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How to Manage Pests

Key to Identifying Common Household Ants


Carpenter ant—Quick management tips

Overall strategy

Eliminate conditions such as moist wood and old stumps that provide good nesting sites. Search for nests and remove or treat them. Use baits to manage satellite colonies. Spraying foraging ants will not solve the problem.


Prevention

  • Caulk cracks and crevices around the exterior of the home that provide entry.
  • Trim branches and limbs of trees and shrubs that touch the building to keep ants from gaining access via these routes.
  • Eliminate damp conditions that promote wood decay such as water leaks and poor drainage problems around foundations.
  • Replace decayed or damaged wood and correct problems that caused the decay, such as clogged rain gutters or leaky roofs.
  • Increase ventilation to damp areas beneath buildings and in attics.
  • Store firewood up off the ground and several feet away from buildings to discourage carpenter ant colonies.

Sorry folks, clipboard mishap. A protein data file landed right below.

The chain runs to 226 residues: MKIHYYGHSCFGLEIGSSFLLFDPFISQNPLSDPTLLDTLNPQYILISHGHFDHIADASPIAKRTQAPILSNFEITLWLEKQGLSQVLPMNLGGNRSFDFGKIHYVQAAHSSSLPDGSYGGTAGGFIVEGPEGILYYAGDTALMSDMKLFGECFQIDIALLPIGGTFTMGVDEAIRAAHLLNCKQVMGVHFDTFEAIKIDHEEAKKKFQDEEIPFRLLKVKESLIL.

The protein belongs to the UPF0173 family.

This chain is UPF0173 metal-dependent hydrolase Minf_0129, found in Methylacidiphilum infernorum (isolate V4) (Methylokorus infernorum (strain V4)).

Locate nests

  • Observe ant activity at night.
  • Follow trails.
  • Sawdust accumulations with pieces of dead ants are good indicators.
  • Main nests are often outside in old tree stumps, fence posts, or firewood piles.
  • Satellite colonies may nest indoors on moist wood.

Nest treatments

  • Use baits to manage satellite colonies that you cannot find.
  • Remove and destroy stumps and old wood with colonies in them to the extent possible.
  • Where nests cannot be removed, treat with a desiccant dust (silica gel or diatomaceous earth) labeled for this purpose. Use a bulb applicator and insert the tube snugly into nest openings.
  • Desiccant dusts have the advantage of being low in toxicity and are effective as long as they do not get wet.
  • Fix leaky pipes and roofs to be sure no moisture can reach treated nest sites.
  • Nests can also be treated with insecticides including permethrin, cyfluthrin, boric acid, or disodium octaborate tetrahydrate. Use a dust formulation labeled for this purpose. Apply dusts through colony openings and drilled holes. For extensive infestations, consider hiring a professional.

Decaying tree


Statewide IPM Program, Agriculture and Natural Resources, University of California
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